5. Data & metrics

Financial institutions need to consider their overarching governance and ongoing management for the data (including ownership, quality control, golden source storage solutions, etc.) and the ongoing control framework for ensuring the data remains accurate and relevant for capital adequacy modeling. If there has not been a data lineage exercise already applied, this is a great opportunity to deliver business benefit, even in 2019. By creating agreed definitions, preferred sources, ownership and workflows for managing data quality, the benefits of more accurate data can already be applied to existing capital calculation models. 

Framework for FRTB

6. Model management & validation framework

In preparation for the FRTB regime, an opportunity for 2019 is to understand if there are gaps or control concerns to manage immediately. Model enhancements across SA and IMA will need to be productionized for output accuracy and refinement, however, these need to be maintained alongside existing Basel 2.5 BAU models and other concurrent changes e.g. LIBOR Transition. Business process optimization, testing environments and automation tools, documentation and model validation can all be reviewed for immediate benefits and prepare the process for a smooth implementation of the future FRTB models. 

7. Technology platform & testing environments

With regards to technology planning, the opportunity in 2019 is focusing on gaining agreement of the front-to-back FRTB future state architecture including the use of vendors as applicable. By ensuring a disciplined focus upon design and solution definition across all requirements, it provides a clear baseline for implementation planning and scheduling. Establishing a technology architecture which allows for FRTB data feeds, model enhancements, control definitions and accurate capital calculation outputs will provide the program with essential data and metrics needed for decision making.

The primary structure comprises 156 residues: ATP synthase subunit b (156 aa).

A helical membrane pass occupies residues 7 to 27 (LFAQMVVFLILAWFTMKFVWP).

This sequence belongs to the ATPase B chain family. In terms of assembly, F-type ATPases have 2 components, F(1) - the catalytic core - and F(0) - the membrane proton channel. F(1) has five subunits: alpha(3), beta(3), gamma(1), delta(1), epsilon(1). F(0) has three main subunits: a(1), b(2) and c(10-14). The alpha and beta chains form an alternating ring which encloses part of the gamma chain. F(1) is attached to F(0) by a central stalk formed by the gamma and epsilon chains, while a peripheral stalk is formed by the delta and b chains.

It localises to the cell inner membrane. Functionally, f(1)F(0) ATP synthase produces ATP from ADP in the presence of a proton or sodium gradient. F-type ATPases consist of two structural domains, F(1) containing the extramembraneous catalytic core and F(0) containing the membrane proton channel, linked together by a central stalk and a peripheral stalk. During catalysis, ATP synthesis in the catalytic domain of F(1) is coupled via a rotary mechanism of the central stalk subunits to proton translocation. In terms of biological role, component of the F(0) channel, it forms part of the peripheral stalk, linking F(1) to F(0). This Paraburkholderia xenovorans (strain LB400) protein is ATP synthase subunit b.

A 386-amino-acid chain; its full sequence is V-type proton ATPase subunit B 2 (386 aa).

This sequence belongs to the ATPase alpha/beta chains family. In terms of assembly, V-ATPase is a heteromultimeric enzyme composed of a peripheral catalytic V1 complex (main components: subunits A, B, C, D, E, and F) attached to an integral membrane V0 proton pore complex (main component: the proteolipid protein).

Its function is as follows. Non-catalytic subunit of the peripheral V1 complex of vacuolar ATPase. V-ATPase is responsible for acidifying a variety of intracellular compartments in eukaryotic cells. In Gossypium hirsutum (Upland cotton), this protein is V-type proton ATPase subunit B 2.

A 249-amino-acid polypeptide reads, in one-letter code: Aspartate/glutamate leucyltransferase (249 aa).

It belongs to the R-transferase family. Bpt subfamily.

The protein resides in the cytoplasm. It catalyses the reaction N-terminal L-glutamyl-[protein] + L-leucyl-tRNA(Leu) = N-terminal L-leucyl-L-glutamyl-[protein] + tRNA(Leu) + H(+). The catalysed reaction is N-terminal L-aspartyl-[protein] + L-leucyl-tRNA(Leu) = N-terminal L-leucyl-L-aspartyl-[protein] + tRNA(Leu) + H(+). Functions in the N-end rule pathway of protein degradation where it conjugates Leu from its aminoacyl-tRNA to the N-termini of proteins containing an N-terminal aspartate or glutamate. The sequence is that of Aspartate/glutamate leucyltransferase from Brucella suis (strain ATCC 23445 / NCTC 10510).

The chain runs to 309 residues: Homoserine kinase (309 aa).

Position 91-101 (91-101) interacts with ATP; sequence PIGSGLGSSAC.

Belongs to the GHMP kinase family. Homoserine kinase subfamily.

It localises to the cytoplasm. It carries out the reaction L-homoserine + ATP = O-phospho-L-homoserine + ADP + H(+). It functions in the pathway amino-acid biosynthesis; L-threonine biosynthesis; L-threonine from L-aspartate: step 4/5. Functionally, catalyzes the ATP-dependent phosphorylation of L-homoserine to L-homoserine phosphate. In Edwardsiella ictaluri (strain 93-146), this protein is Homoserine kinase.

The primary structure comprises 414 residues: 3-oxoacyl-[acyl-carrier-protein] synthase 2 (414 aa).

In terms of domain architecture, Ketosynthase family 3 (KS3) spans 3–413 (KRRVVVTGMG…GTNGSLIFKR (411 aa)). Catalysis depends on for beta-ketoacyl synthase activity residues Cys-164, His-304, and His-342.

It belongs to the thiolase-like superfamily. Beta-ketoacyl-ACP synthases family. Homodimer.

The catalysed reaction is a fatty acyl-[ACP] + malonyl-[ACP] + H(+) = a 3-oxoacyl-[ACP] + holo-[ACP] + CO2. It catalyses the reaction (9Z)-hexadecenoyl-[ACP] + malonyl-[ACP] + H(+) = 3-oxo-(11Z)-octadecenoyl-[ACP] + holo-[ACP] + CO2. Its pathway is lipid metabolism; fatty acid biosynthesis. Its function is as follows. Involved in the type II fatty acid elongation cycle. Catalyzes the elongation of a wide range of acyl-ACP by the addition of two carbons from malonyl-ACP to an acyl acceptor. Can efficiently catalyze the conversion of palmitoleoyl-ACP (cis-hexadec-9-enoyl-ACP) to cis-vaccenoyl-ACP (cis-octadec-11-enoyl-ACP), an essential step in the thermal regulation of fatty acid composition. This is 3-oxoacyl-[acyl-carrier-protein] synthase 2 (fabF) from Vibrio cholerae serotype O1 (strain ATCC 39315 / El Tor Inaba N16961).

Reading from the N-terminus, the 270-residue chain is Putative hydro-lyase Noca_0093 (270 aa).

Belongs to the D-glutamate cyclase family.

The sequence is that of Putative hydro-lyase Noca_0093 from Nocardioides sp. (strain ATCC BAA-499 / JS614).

8. Leverging synergies

Once a baseline plan has been established, it is possible to identify synergies across other programs – such as the SA-CCR (Standardized Approach for Counterparty Credit Risk) or the IMM (Internal Models Methodology) – that could deliver overlapping benefits at reduced effort. Understanding requirements, defining the future state architecture, and implementing the change in a complex environment requires a mix of strategic principles and program management. Therefore, we consider it an opportunity for 2019 to take a centralized approach for data lineage and requirements gathering as this would be beneficial for optimizing capital costs across both the market and credit risk environment.

Conclusion

By considering each topic strategically in 2019, benefits such as data quality enhancements, strengthened internal controls and flexible test environments will not only bring immediate business value, but also set a solid foundation for a comprehensive FRTB implementation in the years to come. 

For more information on Capco’s model and the its approach in helping banks plan for FRTB, download the full whitepaper on the firm’s website.